We just got back from Toronto, and we have news and images to show you!
The beauty of film is what drew me to this art form in the first place. I was always excited to shoot film, and even more excited to watch footage for the first time, but I had the exact opposite feelings when dealing with video. Shooting was stressful, and while watching footage for the first time I often cringed. Eventually through editing and color correction things would come together, but that moment of love at first site was gone.
I desperately wanted a digital camera that I could feel that excitement for. Something with the kind of detail and integrity of the image I got with film. Basically an image I could fall in love with. When this opportunity eventually presented itself I couldn't say no. I knew I had to pursue it.
We planned the camera from ground up to fulfill this one desire. We designed it to offer the image quality and shooting experience I couldn't find in compressed video cameras. All of our decisions were driven by the desire to make the image as good as it could be, but at the end of the day would it work?
We decided to do extensive testing with the sensor we had chosen and off the shelf electronics, a sensor prototype. Our sensor tests were beautiful and dynamic. They told us that we were on the right track. We decided to move forward, designing the image path, an analog front end, the analog to digital conversion, and all the things you need to make a camera. Each stage of the cameras electronics presents opportunities to improve image quality, but also inherent are risks of failure. Would our design for this camera create footage as good as the sensor tests we did? Ever since we shot those tests I have been desperate to see images our design would produce.
If you read my previous post about image improvements you know that we have come a long way in image quality in the last few weeks. While I was there they got the first clean looking images our design had ever produced.
Since then I have seen a few of the images the guys from Toronto have sent me, but they were mostly of charts and things. I was excited to see the progress, but couldn't relate to the images cinematically.
I needed to see it first hand, I needed to put a person in front of it and know what the room looked like. I needed to hold the camera and see it for myself.
Elle and I Headed to Canada, this time we were going to get to shoot some images. We got to Toronto late on Tuesday night.
On Wednesday we eagerly waited in the conference room as Mike had the guys put some final firmware updates on the camera. They brought it in, the sides were taken off, but the display was on. This was the first time we could hold the camera and see the display live. It was an amazing experience. This thing we had been dreaming about was finally working in our hands. But of course as with all things this trip wasn't going to go exactly as we had imagined. While the top screen was working, we couldn't yet record because the sensor clock and the frame buffer were running out of sync. This was because they were writing new firmware for 24fps instead of 32. They expected to have this completed the next day.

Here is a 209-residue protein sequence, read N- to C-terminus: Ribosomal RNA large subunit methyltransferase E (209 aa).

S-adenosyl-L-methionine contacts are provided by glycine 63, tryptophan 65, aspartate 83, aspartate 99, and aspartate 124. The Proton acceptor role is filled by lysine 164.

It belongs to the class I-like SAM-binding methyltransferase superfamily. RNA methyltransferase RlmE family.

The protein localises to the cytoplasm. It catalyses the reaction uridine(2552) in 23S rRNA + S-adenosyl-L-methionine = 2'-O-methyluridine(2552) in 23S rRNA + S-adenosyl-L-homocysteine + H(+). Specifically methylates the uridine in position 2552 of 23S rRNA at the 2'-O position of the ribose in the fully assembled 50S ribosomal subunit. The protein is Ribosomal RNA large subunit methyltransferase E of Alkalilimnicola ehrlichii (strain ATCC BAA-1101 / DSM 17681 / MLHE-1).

On day two the clocks were in sync, but something on the hardware had been shorted out. They do a lot of testing and this happens from time to time. So they were going to have to change out a board, and this was going to take some time. Most of the team stayed very late that night.
On the third and last day we were there, I walked into the office and Mike said, "It works". At least to a level I could shoot a few test images. We were ecstatic. The 24fps recording was still not finished, but we could record.
They brought the camera in, this time with a large color monitor that could show 2K.
From the moment I started focusing the camera on Elle a smile started to creep across my face. The image was sharp, detailed, and beautiful. This was the camera I had been dreaming about.
I was eager to try out some of my recent lens purchases, including a Canon 50mm 0.95! Vintage glass looks amazing to me compared to most modern lenses. So full of life and character.
I have selected three examples.
The first is a 15mm Elitar Soligor.
The second is a 26mm Kern-Paillard Pizar AR.
And the third is the infamous Canon 50mm 0.95.
The images aren't perfect of course. The temperature is a little yellow, there is a dead pixel, and some other small issues, but I love the texture of the images, and the natural organic look. I am so happy with what these images look like for the stage we are at.
There is still a lot of tweaking we have to do to get these images to where they need to be, but we have come so far in just the last couple of weeks I believe we will get there very soon!
Below are the raw files so you can transcode them yourself. I transcoded these using RPP as the new debayer algorithm in our software isn't ready yet. I turned off all the sharpen settings, used film curve, and auto color. Here are my settings…
We were a little pressed for time during this trip, but within the next week or two we will be getting a camera delivered to us in LA, and we will do much more comprehensive tests with various lighting conditions. At that time we will upload CDNG sequences for you guys to play with.
We are still on track to deliver the first 100 cameras in August and have our next pre-sale in August too.
We will do another blog about where we are at in that progression soon, as well as one about where we are at with the software.
For now have fun with these...
And as always, thank you for your interest and patience,
Elle Schneider, Joseph Rubinstein, and the entire Digital Bolex Team